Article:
Abstract

A Randomized Trial of a Group-Based Integrative Medicine Approach Compared to Waitlist Control on Irritable Bowel Syndrome Symptoms in Adults

McDonald E1, Teets R2, Ortiz C1, Gilchrist C1, Waltermaurer E2, Perez E1, Kligler B3. Explore (NY). 2018 Jul 20. pii: S1550-8307(18)30010-7. doi: 10.1016/j.explore.2018.04.008. [Epub ahead of print]
 
     

Author information

1 Mount Sinai Beth Israel, Department of Integrative Medicine, 245 Fifth Avenue 2nd Floor, New York, NY 10016, USA.

2 Department of Family Medicine and Community Health, Icahn School of Medicine at Mount Sinai and Institute for Family Health, 16 east 16th street, New York, NY 10003, USA.

3 Department of Family Medicine and Community Health, Icahn School of Medicine at Mount Sinai and Institute for Family Health, 16 east 16th street, New York, NY 10003, USA. Electronic address: Benjamin.Kligler@mountsinai.org.

Abstract

INTRODUCTION: Irritable bowel syndrome (IBS) is a chronic debilitating functional gastrointestinal disorder that affects a large proportion of the general population. Dietary and mind-body approaches have shown some effectiveness in reducing IBS symptoms.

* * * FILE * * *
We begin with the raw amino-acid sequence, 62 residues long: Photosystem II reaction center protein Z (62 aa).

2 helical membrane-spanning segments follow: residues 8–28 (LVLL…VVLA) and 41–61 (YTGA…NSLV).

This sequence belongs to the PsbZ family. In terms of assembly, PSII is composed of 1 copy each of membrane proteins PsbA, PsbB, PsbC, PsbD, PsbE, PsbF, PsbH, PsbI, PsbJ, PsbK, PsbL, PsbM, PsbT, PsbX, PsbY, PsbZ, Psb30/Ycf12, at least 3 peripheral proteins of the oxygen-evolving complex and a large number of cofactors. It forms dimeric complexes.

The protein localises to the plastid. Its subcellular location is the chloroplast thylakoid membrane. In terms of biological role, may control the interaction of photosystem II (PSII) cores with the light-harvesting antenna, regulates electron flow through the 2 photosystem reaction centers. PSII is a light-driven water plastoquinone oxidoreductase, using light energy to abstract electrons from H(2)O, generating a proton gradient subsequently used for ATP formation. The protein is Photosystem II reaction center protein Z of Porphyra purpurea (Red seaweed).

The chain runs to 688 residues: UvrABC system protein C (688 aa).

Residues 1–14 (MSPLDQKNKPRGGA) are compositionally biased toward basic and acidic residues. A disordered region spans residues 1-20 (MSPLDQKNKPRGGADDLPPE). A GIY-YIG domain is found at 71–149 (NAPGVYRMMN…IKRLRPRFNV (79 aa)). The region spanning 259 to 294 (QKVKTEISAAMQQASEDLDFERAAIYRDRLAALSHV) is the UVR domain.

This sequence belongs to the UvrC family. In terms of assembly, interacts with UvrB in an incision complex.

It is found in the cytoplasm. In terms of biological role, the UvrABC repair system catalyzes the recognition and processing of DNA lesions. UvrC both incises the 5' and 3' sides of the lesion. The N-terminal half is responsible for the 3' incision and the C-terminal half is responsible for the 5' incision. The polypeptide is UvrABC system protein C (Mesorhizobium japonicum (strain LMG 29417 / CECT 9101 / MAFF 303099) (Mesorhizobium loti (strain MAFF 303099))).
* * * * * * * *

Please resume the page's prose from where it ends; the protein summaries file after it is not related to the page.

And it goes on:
OBJECTIVES: The purpose of this project was to test the feasibility of a low cost, group-oriented integrative medicine approach to IBS, and to explore whether such an approach improves participant outcomes.

METHODS: This was a randomized-controlled trial involving a 4-week group-oriented treatment intervention combining dietary intervention and mind-body therapies followed by 8-weeks of telephonic health coaching. Differences between the intervention and control groups on IBS-specific measures were examined at baseline, 4, 8, and 12-week.

RESULTS: Fifty-two participants completed the study, 30 in the control group and 22 in the intervention group. On the IBS Symptom Severity Score, at 4 weeks the intervention group showed statistically significant improvement compared to the control group (p < .02), which was sustained at the 8 and 12-week data points as well, with the proportion of the intervention group experiencing moderate to severe symptoms decreasing from 81.3% at baseline to 45% at week 4 and 54.5% at week 12. A statistically significant improvement was also seen on the CES-D measure of depression between baseline and week 12 in the intervention group compared to controls. On the IBS Quality of Life measure we did not observe a statistically significant difference between the groups.

CONCLUSIONS: This low-cost, group-oriented intervention approach offers a strategy to address the challenge of access to this type of integrative approach for patients of low socioeconomic status or limited means.

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